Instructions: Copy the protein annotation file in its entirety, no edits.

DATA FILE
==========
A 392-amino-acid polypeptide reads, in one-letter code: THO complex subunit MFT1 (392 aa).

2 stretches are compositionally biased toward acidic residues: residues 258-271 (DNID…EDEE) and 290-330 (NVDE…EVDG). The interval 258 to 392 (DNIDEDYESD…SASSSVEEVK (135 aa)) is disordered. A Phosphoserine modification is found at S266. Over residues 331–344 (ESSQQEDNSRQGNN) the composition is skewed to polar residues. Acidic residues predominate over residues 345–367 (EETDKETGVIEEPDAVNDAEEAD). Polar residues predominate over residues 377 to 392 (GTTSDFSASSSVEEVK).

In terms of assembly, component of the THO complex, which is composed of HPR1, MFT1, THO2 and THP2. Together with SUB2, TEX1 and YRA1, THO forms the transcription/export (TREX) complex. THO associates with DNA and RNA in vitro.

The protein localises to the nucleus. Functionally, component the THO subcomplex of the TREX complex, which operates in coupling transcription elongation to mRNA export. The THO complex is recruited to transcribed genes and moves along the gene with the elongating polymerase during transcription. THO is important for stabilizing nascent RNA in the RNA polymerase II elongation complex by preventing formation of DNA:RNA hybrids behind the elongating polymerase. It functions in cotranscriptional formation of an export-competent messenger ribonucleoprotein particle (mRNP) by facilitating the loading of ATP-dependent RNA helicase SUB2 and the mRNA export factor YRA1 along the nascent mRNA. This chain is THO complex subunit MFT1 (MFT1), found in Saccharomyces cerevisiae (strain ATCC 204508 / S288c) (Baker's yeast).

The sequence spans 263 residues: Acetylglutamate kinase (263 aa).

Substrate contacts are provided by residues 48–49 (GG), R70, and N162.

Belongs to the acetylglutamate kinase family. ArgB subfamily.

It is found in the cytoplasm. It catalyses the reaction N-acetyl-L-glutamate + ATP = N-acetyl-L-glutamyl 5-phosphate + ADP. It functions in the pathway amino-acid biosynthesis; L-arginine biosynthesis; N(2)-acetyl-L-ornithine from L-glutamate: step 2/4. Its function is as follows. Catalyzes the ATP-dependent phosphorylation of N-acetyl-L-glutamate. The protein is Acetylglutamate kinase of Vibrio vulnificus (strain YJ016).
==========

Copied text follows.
A 392-amino-acid polypeptide reads, in one-letter code: THO complex subunit MFT1 (392 aa).

2 stretches are compositionally biased toward acidic residues: residues 258-271 (DNID…EDEE) and 290-330 (NVDE…EVDG). The interval 258 to 392 (DNIDEDYESD…SASSSVEEVK (135 aa)) is disordered. A Phosphoserine modification is found at S266. Over residues 331–344 (ESSQQEDNSRQGNN) the composition is skewed to polar residues. Acidic residues predominate over residues 345–367 (EETDKETGVIEEPDAVNDAEEAD). Polar residues predominate over residues 377 to 392 (GTTSDFSASSSVEEVK).

In terms of assembly, component of the THO complex, which is composed of HPR1, MFT1, THO2 and THP2. Together with SUB2, TEX1 and YRA1, THO forms the transcription/export (TREX) complex. THO associates with DNA and RNA in vitro.

The protein localises to the nucleus. Functionally, component the THO subcomplex of the TREX complex, which operates in coupling transcription elongation to mRNA export. The THO complex is recruited to transcribed genes and moves along the gene with the elongating polymerase during transcription. THO is important for stabilizing nascent RNA in the RNA polymerase II elongation complex by preventing formation of DNA:RNA hybrids behind the elongating polymerase. It functions in cotranscriptional formation of an export-competent messenger ribonucleoprotein particle (mRNP) by facilitating the loading of ATP-dependent RNA helicase SUB2 and the mRNA export factor YRA1 along the nascent mRNA. This chain is THO complex subunit MFT1 (MFT1), found in Saccharomyces cerevisiae (strain ATCC 204508 / S288c) (Baker's yeast).

The sequence spans 263 residues: Acetylglutamate kinase (263 aa).

Substrate contacts are provided by residues 48–49 (GG), R70, and N162.

Belongs to the acetylglutamate kinase family. ArgB subfamily.

It is found in the cytoplasm. It catalyses the reaction N-acetyl-L-glutamate + ATP = N-acetyl-L-glutamyl 5-phosphate + ADP. It functions in the pathway amino-acid biosynthesis; L-arginine biosynthesis; N(2)-acetyl-L-ornithine from L-glutamate: step 2/4. Its function is as follows. Catalyzes the ATP-dependent phosphorylation of N-acetyl-L-glutamate. The protein is Acetylglutamate kinase of Vibrio vulnificus (strain YJ016).